We spent all night getting the goods on the best cinematic cop dramas ever and we've narrowed it down to these top 10 suspects.
10. 'Rush' (1991)
Based on the true story of author Kim Wozencraft's experiences as an undercover narcotics agent in the '70s, we follow rookie cop Kristen Cates (Jennifer Jason Leigh) as she goes undercover with vet Jim Raynor (Jason Patric) to try to catch a high-profile drug lord. The two become partners and then lovers -- and we hold our breath as Kristen, to keep her cover, is forced to do the drugs she's buying. She and Jim spiral down a dark path, one that ends in corruption, murder and suicide. Like all great cop dramas, the pursuit of justice rings hollowest for those doing the pursuing.
9. 'The Naked City' (1948)
This tale of the citywide hunt for a murderer plays out almost like a documentary: Because it's filmed on location in New York, a rarity in the heyday of the Hollywood-based studio system, when the police go door to door to canvas the neighborhood, we get a glimpse of real New Yorkers of all sizes, shapes and colors, not just whatever Central Casting decided to send over. Some aspects may be dated, but the solid detective work, the sweaty interrogations and the suspenseful showdown atop a New York bridge haven't aged a day. Barry Fitzgerald is terrific as the gruff (and very Irish) head cop on the case.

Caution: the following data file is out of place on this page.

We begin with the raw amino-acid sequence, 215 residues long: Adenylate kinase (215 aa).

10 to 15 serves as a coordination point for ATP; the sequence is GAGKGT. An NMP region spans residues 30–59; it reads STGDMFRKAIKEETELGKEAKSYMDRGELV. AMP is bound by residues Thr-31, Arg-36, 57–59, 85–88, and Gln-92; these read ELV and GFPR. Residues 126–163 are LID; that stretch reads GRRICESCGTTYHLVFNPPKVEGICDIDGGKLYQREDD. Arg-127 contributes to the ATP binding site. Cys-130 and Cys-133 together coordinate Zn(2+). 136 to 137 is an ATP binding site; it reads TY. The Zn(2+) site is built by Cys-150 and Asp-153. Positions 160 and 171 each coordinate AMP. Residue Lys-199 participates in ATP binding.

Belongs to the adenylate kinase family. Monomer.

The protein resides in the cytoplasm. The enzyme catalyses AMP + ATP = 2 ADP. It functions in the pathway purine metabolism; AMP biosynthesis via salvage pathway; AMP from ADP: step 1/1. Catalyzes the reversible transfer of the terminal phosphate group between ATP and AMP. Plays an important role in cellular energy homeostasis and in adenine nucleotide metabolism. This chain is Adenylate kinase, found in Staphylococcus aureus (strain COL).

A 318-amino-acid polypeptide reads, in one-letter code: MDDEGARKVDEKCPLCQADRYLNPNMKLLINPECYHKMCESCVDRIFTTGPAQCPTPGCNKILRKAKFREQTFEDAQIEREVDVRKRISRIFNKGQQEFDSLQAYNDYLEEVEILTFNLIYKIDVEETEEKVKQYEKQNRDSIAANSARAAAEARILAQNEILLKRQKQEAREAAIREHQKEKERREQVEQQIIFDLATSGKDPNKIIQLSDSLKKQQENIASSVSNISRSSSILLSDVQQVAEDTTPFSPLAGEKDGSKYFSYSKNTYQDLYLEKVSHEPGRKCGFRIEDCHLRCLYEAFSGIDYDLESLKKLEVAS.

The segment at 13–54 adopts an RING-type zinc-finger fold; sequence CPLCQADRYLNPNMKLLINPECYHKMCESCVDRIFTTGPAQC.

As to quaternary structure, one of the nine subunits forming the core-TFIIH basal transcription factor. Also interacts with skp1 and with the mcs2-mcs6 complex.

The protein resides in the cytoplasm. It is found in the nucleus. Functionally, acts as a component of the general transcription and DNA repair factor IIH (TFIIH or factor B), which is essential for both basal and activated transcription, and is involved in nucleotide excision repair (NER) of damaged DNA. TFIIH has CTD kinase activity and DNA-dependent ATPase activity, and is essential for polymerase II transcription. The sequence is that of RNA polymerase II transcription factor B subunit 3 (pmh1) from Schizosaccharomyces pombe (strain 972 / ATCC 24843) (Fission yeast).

8. 'Bullitt' (1968)
Steve McQueen is, as usual, effortlessly cool as San Francisco cop Frank Bullitt. When the mob informant he's guarding is gunned down at a supposedly secret location, Bullitt suspects a leak within the force. He begins his own investigation, which goes all the way up to the top. Featuring one of the most epic car chases in movie history, as Bullitt's car flies over the many steep hills of San Francisco and out of the city -- but never across the Golden Gate Bridge, which they clearly didn't get permission to film on.
7. 'Dirty Harry' (1971)
Even if you've never seen 'Dirty Harry,' you know his scowl, the glint in his eye, the knowing sneer as he challenges a nameless criminal who's stupid enough to point a gun at San Francisco's most trigger-happy cop, "You've got to ask yourself a question: 'Do I feel lucky?' Well, do ya, punk?" Even if you take away all the groovy spaghetti westerns, all his prestigious directing awards and all the Harry Callahan sequels, for that scene alone, Eastwood will live on forever in movie history as one guy you really, really don't want to cross.
6. 'Witness' (1985)
Harrison Ford (in what's surprisingly his only Oscar-nominated performance) is your typically grumpy, overworked city cop saddled with an out-of-towner who's witnessed a murder, except this witness is Amish and just a boy. Ford is forced to go into hiding with the Amish, a strange world without guns -- or buttons! Thanks to director Peter Weir, there are shiver-inducing moments, like the utter quiet when Ford realizes, in the middle of his chaotic squad room, that his young witness has i.d.'d a decorated officer as the murderer, or when three armed gunmen descend at dawn on the unsuspecting Amish village.